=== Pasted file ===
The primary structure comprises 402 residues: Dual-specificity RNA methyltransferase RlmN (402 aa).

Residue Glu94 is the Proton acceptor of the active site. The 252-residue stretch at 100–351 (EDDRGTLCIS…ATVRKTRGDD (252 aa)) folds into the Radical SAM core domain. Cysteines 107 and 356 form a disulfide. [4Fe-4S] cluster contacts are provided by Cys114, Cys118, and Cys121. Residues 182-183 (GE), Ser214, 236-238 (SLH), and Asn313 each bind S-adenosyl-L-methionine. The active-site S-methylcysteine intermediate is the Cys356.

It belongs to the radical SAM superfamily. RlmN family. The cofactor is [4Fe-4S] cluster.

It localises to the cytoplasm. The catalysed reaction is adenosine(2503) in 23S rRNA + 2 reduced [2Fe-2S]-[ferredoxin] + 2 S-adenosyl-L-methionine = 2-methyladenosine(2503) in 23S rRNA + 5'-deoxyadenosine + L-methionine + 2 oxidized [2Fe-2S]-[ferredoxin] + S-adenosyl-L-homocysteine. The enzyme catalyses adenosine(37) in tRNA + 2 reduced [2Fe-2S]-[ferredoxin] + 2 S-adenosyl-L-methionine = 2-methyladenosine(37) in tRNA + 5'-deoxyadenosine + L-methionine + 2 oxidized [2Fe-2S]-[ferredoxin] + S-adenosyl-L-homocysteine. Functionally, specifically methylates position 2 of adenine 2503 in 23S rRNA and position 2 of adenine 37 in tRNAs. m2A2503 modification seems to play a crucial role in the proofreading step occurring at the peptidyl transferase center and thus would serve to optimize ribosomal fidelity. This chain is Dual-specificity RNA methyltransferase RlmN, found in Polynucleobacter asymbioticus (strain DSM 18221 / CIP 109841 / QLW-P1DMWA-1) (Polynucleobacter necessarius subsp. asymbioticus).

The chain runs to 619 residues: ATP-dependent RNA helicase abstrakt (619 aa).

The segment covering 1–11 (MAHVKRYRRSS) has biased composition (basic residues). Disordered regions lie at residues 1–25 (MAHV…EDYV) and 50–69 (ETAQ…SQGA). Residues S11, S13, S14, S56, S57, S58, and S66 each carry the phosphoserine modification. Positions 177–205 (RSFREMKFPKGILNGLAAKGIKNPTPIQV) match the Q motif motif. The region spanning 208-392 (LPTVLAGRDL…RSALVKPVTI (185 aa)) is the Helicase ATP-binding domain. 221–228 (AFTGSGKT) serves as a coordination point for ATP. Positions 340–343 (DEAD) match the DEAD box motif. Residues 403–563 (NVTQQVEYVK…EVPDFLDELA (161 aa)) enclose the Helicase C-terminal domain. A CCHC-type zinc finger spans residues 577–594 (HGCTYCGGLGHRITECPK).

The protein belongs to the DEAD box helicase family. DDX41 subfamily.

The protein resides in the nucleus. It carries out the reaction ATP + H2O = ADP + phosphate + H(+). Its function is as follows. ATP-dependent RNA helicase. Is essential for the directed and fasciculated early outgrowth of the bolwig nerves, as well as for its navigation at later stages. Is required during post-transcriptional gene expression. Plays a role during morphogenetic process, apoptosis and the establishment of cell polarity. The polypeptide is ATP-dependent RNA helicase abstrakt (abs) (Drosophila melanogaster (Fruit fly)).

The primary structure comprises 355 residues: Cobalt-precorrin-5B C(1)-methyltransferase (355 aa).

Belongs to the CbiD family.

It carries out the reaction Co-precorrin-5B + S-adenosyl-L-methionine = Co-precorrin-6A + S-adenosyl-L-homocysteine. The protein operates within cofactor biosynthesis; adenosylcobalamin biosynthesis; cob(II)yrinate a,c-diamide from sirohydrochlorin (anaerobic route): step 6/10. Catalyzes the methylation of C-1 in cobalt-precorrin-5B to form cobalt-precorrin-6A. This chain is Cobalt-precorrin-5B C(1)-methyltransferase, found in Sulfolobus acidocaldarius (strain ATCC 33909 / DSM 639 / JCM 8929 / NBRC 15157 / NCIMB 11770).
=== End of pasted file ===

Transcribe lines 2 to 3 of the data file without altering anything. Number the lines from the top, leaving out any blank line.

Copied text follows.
Residue Glu94 is the Proton acceptor of the active site. The 252-residue stretch at 100–351 (EDDRGTLCIS…ATVRKTRGDD (252 aa)) folds into the Radical SAM core domain. Cysteines 107 and 356 form a disulfide. [4Fe-4S] cluster contacts are provided by Cys114, Cys118, and Cys121. Residues 182-183 (GE), Ser214, 236-238 (SLH), and Asn313 each bind S-adenosyl-L-methionine. The active-site S-methylcysteine intermediate is the Cys356.

It belongs to the radical SAM superfamily. RlmN family. The cofactor is [4Fe-4S] cluster.